Sustainability within our everyday lives is becoming more of a hot topic of discussion. Experts say that the average person can make a big impact by making small changes to their daily routines, whether that’s by recycling, reusing, being conscious of your carbon footprint, or even fine-tuning your gardening techniques.
Within the eco-gardening community prevails a tactic called ‘permaculture gardening’. This practice has been used for hundreds of years by agriculturalists and gardeners alike, concentrating on three main pillars: Caring for the earth, caring for people, and encouraging wildlife.
So, what is permaculture gardening?
Permaculture gardening is essentially creating a garden that co-exists with the environment around it. It focuses on minimal disruption to the soil, but enriching what’s already there, taking only what you need and replacing what you take.
This practice is to mimic nature, producing a sustainable and minimally invasive garden. So, now we know what permaculture gardening is. But how do you start?
There are 8 ways to begin your permaculture journey. These various methods encapsulate the meaning of perma-gardening and sustainability at its core.
- Plant native. Purchase and grow plants that will thrive in your soil. If there are native plants already in place, leave them be.
- Build raised beds. To avoid disturbing the ground and the soil, build some raised beds. This means you can till the soil without disrupting what’s already there.
- Avoid chemicals and non-organic fertilisers. This one speaks for itself. Chemicals and harmful fertilisers do more harm than good, and it’s encouraged to find organic alternatives.
- Develop a no-dig garden. If you’re working in an allotment and don’t have the space for a raised bed, then a no-dig approach might work for you. Sheet mulching is an easy way to achieve a no-dig garden. Simply lay compostable items on the tops of grass such as cardboard, leaves, and straw to create a layer between your crops or plants and the existing soil below.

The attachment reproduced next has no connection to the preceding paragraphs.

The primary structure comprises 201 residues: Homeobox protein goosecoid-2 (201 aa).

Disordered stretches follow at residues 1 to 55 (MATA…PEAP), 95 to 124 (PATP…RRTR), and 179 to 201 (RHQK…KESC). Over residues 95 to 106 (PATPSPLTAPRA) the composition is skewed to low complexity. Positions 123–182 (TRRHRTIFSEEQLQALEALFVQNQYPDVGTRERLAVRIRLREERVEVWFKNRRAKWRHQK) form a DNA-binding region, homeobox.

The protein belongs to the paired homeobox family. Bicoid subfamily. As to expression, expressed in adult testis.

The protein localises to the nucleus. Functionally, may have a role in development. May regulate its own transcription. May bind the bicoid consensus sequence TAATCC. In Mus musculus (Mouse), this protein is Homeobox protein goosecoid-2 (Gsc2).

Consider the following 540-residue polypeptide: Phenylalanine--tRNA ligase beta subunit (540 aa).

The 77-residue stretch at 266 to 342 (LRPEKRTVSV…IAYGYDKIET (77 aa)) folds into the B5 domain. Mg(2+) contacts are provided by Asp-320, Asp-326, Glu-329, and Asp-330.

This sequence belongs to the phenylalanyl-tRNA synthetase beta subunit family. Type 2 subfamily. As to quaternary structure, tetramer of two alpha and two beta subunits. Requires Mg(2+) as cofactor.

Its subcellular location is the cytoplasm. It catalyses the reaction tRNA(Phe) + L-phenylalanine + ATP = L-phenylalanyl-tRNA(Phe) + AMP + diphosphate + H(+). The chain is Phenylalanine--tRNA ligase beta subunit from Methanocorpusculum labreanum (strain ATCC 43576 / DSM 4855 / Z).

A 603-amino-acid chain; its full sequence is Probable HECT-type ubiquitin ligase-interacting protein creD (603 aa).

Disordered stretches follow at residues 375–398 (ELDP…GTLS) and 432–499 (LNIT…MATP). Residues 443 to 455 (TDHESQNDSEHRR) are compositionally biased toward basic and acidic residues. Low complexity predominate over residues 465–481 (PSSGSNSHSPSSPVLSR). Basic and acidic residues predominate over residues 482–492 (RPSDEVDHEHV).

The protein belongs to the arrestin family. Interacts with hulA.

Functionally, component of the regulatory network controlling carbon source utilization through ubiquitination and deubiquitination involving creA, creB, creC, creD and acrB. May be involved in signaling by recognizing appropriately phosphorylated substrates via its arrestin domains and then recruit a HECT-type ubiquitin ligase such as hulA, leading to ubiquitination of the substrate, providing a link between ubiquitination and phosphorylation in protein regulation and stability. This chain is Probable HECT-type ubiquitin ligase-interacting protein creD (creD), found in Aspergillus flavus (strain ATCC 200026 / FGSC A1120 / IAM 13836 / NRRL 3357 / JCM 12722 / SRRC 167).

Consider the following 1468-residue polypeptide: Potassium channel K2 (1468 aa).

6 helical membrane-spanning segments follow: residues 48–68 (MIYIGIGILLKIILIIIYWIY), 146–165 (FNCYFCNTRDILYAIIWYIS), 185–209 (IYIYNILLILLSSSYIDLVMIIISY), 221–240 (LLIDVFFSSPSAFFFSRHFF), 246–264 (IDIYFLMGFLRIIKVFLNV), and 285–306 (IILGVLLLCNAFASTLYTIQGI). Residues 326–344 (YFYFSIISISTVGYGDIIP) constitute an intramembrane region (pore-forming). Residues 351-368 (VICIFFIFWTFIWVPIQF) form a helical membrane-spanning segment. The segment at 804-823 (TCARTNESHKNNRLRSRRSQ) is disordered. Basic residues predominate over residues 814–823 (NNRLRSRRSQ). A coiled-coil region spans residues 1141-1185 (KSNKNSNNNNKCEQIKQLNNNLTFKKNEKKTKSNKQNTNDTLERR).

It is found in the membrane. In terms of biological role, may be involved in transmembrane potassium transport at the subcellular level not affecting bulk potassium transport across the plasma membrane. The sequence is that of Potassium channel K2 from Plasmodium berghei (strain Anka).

Permaculture gardening isn’t a quick fix – It’s a lifestyle change
- Practice companion planting. Companion planting is an old-age method of gardening. Planting two or more plants together encourages wildlife and will deter pests. Research your plants to discover which will partner perfectly in your area.
- Consider creating a swale to collect rainwater where it gathers naturally. A swale, in short, is a way to catch rainwater. These can be made anywhere rainwater naturally pools, allowing you to reuse it on your plants. This could be as simple as putting out a bucket to catch rainwater to creating a thought-out ditch form. A perfect way to limit the amount of water you use in your gardening routine.
- Concentrate on planting low-maintenance crops and plants. Permaculture gardening relies on the natural state of your land. If you struggle to keep up with your plants, then a low-maintenance approach is best. Buy plants that need very little pruning, or pick perfect naturalisers that reappear without encouragement.
- Let some zones run wild. Wild gardens are a perfect way to preserve the natural state of your land. Let your garden grow freely, enticing wildlife to return to the garden (which will, in turn, improves the yield of crops).
Ready to Start Your Sustainable Garden?
Permaculture gardening is not about jumping headfirst into the unknown. It’s about sustainability. That goes for both the garden, and your consistency.
Small steps make a big impact. Implementing these methods to your daily gardening routine will help you achieve a more sustainable garden, helping the environment to repair itself naturally.